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DeVaughn v. State

Supreme Court of Georgia

February 2, 2015

DeVAUGHN
v.
THE STATE

Page 71

[Copyrighted Material Omitted]

Page 72

Murder. Fulton Superior Court. Before Judge McBurney.

Judgment affirmed.

Janice L. Mathis, Adrian L. Patrick, for appellant.

Paul L. Howard, Jr., District Attorney, Paige Reese Whitaker, Lenny I. Krick, Assistant District Attorneys, Samuel S. Olens, Attorney General, Patricia B. Attaway Burton, Deputy Attorney General, Paula K. Smith, Senior Assistant Attorney General, Ryan A. Kolb, Assistant Attorney General, for appellee.

NAHMIAS, Justice. All the Justices concur.

OPINION

Page 73

Nahmias, Justice.

Appellant Jean Pierre DeVaughn was convicted of malice murder and other crimes in connection with the shooting death of William Eric Clark. On appeal, he argues that the trial court erred in striking two black jurors for cause, allowing a key witness to testify on short notice, and admitting evidence obtained in violation of his Miranda rights. Appellant also argues that the State failed to disclose an agreement with a witness. We affirm.[1]

1. Viewed in the light most favorable to the verdicts, the evidence at trial showed the following. Appellant's cousin, Constance Clark (Clark), was the victim's wife; the couple lived in Bessemer, Alabama. Clark was having financial difficulties, and the victim had life insurance policies for $600,000 that named her as the primary beneficiary. Clark told Appellant that the victim abused her and offered Appellant $5,000 to kill him.

[296 Ga. 476] The victim worked a side job as a bartender, and on December 13, 2005, he drove from his home to Atlanta to meet with Appellant, who was supposed to take him to a discount liquor store to purchase supplies for an event. Appellant called his friend Khorey Branch to ask if Branch knew where he could buy a gun, and Branch contacted Christopher Tumlin, who agreed to sell Appellant a handgun. Appellant and Branch drove in Appellant's car to Tumlin's home in southwest Atlanta, where Tumlin sold Appellant a handgun. Tumlin then rode with Appellant and Branch to a gas station near Six Flags, where they met up with the victim around 9:00 p.m.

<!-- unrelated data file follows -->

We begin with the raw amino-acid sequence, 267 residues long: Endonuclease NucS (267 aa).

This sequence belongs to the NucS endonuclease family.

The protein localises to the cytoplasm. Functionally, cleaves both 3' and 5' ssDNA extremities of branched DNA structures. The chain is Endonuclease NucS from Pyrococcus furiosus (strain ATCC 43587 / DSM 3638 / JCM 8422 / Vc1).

Under the impression that he was being led to the liquor store, the victim followed Appellant and his two associates until both cars stopped in a driveway in an isolated section of the unfinished Waterford Edge subdivision near College Park. Appellant and the victim got out of their cars and engaged in what appeared to be a casual conversation until Appellant suddenly pulled out his gun and shot the victim four or five times, killing him. Immediately after the shooting, Tumlin jumped out of Appellant's car and got into the victim's car, and both cars sped out of the subdivision. Appellant dropped Branch off at Branch's home before returning home himself. Appellant called the victim's cell phone, which Tumlin answered, to ask where Tumlin planned to leave the victim's car; Tumlin told Appellant not to call him and then abandoned the ...


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